George Graham reviews Red Steppes' "A Mouth May Grow"
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The Graham Album Review #1943

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Red Steppes: A Mouth May Grow
by George Graham

(Independent releasae As broadcast on WVIA-FM 5/23/2018)

As a counter-trend to the electronic-dance oriented pop, or more commercial big rock sound, there has been a kind of growing undercurrent of more ethereal music from emerging, usually independent bands, some of them female-fronted. Perhaps inspired by artists like Kate Bush or Tori Amos, such contemporary groups are turning up with some regularity. One of the latest is Red Steppes, who have just released a debut album called A Mouth May Grow.

Like a significant number of emerging indie projects, Red Steppes is basically a one-person group, that being Nika Aila States from Oakland, California. Ms. States is also, or perhaps primarily, a photographer, who has created beautiful vistas of the American West. She uses these photos as the basis for, or the geographical backdrop to, the songs, which are performed in a spare, often acoustic but frequently atmospheric sound. The lyrics are impressionistic and open for interpretation. A Red Steppes’ web page says of the songs that “The regional parks east of Oakland provide grounding for an inquiry into sex and morbidity, and … the site of a ghost town high in the eastern Sierras, asks questions about religion, dislocation, gender, and decay.”

Ms. States’ airy vocals are a perfect match for the contemplative sound. She is joined primarily on the album by her co-producer James Riotto, who plays bass and synthesizers, plus percussionist Andrew Maguire, and a couple of additional guitarists on certain tunes. Ms. States is heard on acoustic and electric guitar, picking the electric like a folkie, which adds to the introspective sound. The eleven songs run from the atmospheric to the more energetic with percussion, though you could hardly call it a rock band record.

Opening is a piece called Ashton which is likely about a place, which is personified in the lyrics. The track epitomizes the album’s appealing blend of atmospherics with subtle creative arrangement ideas. <<>>

Solemn Bird is one of the more musically distinctive tracks on the album with an almost progressive rock approach with tricky rhythms and a creative multifaceted arrangement. <<>>

The track called Bixby is a kind complicated love song, in which Bixby is the name of a location that plays a part in the lyrics as a kind of rendezvous point. <<>>

I Did Not Speak It is a somewhat melancholy piece about a breakup, that nevertheless spotlights the appealing sound of Red Steppes. <<>>

Dominated by the Ms. States’ folky acoustic guitar is I Do in the Dark which is also less than direct in its lyrical direction, but nicely done and in keeping with the album’s impressionistic sound. <<>>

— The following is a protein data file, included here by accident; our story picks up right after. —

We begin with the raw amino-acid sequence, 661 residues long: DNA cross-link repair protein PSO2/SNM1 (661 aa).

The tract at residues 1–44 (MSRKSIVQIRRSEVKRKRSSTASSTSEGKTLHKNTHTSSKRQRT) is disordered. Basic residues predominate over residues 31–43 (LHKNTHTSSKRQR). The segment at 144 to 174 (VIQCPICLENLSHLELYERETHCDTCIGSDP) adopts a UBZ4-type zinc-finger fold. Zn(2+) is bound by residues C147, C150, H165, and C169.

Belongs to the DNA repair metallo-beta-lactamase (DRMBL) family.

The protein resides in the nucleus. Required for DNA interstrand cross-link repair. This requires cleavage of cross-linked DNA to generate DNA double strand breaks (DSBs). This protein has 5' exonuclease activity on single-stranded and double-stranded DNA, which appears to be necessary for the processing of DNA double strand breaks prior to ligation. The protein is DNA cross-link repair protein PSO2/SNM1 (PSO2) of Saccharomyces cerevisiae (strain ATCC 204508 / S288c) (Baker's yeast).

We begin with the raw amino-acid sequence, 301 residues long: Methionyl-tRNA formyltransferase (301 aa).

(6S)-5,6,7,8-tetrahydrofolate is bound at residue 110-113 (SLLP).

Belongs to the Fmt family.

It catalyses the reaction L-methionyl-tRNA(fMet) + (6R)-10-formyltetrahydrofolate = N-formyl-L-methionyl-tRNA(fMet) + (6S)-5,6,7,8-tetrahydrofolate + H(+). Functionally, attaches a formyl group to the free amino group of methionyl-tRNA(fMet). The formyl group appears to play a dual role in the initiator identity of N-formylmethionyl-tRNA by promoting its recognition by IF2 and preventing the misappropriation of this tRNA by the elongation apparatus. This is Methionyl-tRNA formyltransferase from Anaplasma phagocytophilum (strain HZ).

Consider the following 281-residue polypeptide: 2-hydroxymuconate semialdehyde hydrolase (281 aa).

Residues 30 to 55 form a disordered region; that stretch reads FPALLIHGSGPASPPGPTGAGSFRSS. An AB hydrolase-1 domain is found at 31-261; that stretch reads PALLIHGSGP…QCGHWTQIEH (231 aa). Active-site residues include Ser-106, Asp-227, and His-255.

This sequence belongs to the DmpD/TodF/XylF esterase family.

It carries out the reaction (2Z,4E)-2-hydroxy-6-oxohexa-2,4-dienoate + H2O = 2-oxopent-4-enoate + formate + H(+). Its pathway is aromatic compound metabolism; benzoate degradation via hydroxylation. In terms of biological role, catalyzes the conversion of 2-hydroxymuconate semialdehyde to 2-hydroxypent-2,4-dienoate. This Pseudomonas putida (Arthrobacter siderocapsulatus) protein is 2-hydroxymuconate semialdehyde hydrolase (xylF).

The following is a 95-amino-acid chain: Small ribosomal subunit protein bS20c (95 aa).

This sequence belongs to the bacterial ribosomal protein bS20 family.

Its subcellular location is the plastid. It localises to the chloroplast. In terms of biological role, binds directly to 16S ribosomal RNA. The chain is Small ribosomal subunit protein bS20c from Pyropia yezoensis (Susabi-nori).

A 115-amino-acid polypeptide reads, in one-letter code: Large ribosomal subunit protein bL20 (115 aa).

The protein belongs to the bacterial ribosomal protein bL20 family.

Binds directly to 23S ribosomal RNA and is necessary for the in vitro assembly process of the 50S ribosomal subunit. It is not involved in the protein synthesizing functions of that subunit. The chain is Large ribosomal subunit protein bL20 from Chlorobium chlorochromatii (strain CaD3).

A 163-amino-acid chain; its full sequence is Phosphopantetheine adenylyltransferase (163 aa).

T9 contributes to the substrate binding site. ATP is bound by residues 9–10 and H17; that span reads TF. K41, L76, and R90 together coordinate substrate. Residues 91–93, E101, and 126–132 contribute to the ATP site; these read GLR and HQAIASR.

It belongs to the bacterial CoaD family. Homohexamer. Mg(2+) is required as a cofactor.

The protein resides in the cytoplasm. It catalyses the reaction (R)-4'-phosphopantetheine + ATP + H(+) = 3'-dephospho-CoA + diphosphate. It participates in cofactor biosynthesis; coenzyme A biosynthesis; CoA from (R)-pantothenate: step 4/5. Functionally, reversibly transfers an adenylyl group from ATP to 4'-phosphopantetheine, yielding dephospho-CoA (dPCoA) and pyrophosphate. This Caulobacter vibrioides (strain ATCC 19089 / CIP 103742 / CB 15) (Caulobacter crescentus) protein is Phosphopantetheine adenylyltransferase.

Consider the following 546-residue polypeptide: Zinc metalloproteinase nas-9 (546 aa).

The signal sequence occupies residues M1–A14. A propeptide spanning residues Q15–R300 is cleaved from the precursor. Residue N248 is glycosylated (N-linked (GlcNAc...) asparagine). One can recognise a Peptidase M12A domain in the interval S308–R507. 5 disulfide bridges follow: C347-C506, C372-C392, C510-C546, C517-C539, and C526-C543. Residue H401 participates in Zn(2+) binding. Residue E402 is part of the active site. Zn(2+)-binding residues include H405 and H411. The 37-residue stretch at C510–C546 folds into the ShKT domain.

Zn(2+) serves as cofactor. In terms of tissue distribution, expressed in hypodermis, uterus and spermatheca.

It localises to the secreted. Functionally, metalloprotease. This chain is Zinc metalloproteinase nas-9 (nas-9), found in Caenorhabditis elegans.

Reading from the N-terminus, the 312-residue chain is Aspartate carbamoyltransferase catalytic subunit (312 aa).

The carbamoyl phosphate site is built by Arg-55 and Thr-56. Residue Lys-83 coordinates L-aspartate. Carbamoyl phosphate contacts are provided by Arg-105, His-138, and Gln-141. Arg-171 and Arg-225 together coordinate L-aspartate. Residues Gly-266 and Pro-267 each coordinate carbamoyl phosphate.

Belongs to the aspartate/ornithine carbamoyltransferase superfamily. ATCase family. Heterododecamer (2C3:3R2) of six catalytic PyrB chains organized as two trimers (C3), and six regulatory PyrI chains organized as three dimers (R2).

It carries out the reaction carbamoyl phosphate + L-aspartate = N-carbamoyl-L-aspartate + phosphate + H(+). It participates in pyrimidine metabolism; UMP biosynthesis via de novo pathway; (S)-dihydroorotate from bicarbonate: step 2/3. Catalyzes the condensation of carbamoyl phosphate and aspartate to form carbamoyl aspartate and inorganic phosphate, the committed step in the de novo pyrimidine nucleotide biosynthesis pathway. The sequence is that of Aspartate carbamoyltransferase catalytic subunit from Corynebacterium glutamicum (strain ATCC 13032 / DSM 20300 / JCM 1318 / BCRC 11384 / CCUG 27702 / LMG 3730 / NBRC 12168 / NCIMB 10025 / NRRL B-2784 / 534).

Another rather elaborate arrangement comes on the song Bodie, named after a ghost town in the Sierras which serves as setting and inspiration. <<>>

Big Desire is an interesting song again weaving locations into its lyrics, about an urge to travel perhaps in the context of a relationship. <<>>

The album closes with Sibley/Joaquin which features a mellow electric guitar as its main sonic texture. <<>>

A Mouth May Grow the new debut release by Red Steppes, the musical project name of singer-songwriter and photographer Nika Aila States is an impressive recording that blends a mellow, atmospheric but tasteful sound with impressionistic lyrics related to locations in some of Ms. States’ photographs of Western vistas. The music can evoke that kind of spaciousness and maybe solitude. Ms. States and her producer and musical collaborator James Riotto have created the kind of record that can be haunting, and yet warm with Ms. States’ inviting vocals. The sound is atmospheric and seemingly sparse but the arrangements are subtly multifaceted, and Ms. States’ songs are the kind that will keep you coming back to them not only for their sound, but for the poetic lyrics can inspire you to devise your own interpretations, which is the mark of good folkie poetry.

Our grade for sound quality is a B. The mix is first-rate with the sonic ambiance nicely handled. But as is so often the case, that is undermined by squashing out the dynamics, the ebb and flow of the music, by volume compression in an effort to make this generally soft music loud all the time.

Mellow music minus both computer dance rhythms and guitar grunge is finding a place on the independent alternative music scene, and Red Steppes’ new album personifies it in the best way.

(c) Copyright 2018 George D. Graham. All rights reserved.
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This page last updated May 27, 2018